Tuesday, August 18, 2015

• China Tianjin explosion: Haunting pictures show huge crater left by deadly explosion that killed 112 people - BY SAM RKAINA , MEGHA RAJAGOPALAN

16 AUGUST 2015

Four new fires at China blast site, widespread safety hazards found
By Brenda Goh

SHANGHAI (Reuters) - Four new fires have broken out at the site where two huge blasts last week killed 116 people, Chinese state media reported Friday soon after officials said safety hazards were found at almost 70 percent of firms handling dangerous chemicals in Beijing.

The explosions in a warehouse storing dangerous chemicals devastated an industrial park in the northeastern port city of Tianjin late on Aug. 12. More than 700 people were injured and thousands were evacuated because of the risk posed by chemicals stored at the site.

The official Xinhua news agency said Friday rescue crews were rushing to the site after four new fires broke out. It said one of the "combustion points" was in a logistics site for automobiles near last week's blasts.

The other three were within the central blast area, it said without giving any explanation of the cause of the fires.

The news agency also said the death toll rose to 116 on Friday from a previously reported 114, and 60 people were still missing.

Dead fish are seen on the banks of Haihe river at Binhai new district in Tianjin, China, August 20, …

State authorities have confirmed that more than 700 tonnes of the deadly chemical sodium cyanide were stored at the Tianjin warehouse that blew up.

Nationwide inspections of facilities handling dangerous chemicals and explosives were ordered by China's State Council after the blasts last week.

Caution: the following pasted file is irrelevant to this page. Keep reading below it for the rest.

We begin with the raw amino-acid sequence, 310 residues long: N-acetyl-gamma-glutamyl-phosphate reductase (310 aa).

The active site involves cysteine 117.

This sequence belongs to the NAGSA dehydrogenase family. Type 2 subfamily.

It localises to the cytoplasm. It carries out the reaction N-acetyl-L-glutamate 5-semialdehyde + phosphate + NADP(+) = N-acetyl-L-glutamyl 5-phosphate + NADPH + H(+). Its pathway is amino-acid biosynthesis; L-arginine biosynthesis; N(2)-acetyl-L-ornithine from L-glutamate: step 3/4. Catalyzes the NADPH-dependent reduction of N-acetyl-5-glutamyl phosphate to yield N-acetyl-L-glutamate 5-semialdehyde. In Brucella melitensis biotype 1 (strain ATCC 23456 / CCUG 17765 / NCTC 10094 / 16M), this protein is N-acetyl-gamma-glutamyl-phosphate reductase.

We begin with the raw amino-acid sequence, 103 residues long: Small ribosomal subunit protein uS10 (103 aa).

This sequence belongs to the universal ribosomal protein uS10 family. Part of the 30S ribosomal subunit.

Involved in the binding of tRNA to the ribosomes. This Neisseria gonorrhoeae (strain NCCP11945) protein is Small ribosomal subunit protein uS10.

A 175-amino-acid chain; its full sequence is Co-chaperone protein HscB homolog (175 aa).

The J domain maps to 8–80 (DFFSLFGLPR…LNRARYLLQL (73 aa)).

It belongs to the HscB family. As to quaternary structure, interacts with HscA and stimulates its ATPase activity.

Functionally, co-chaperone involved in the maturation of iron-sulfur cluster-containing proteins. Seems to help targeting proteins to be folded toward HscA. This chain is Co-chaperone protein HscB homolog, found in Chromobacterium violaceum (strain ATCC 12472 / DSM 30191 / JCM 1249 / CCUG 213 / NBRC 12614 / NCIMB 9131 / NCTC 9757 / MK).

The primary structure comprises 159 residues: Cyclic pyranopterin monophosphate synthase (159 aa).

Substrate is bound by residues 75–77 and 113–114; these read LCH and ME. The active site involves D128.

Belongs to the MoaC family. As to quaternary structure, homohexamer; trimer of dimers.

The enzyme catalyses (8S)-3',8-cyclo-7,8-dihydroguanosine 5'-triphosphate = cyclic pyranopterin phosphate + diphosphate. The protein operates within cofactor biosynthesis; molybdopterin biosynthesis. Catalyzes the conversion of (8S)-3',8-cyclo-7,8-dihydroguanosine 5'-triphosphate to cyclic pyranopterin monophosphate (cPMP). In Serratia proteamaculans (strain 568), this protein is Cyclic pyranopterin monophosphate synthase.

More than 100 chemical firms across seven provinces have been told to suspend operations or shut down due to safety violations in the recent days, announcements by regional governments show.

That includes 19 companies in Hubei province, 26 firms in Anqing city in the southeastern province of Anhui, two in the capital, Beijing, and 39 in Zhejiang province.

In Beijing alone, an inspection of 124 sites that stored dangerous chemicals found hazards at 85 firms, Xinhua said late on Thursday, citing Beijing's work safety bureau.

A firefighter walks among damaged vehicles as smoke rises amidst shipping containers at the site of …

The State Council said in a statement on Thursday that advanced equipment and the best expertise must be used to prevent major environmental incidents in the future.

Pictures taken by Reuters on Thursday showed workers scooping thousands of dead fish out of the Haihe river near Tianjin, a day after authorities had declared the city's drinking water was safe.

Tianjin officials said the dead fish were caused by regular seasonal low oxygen levels in the water and were not related to the blasts.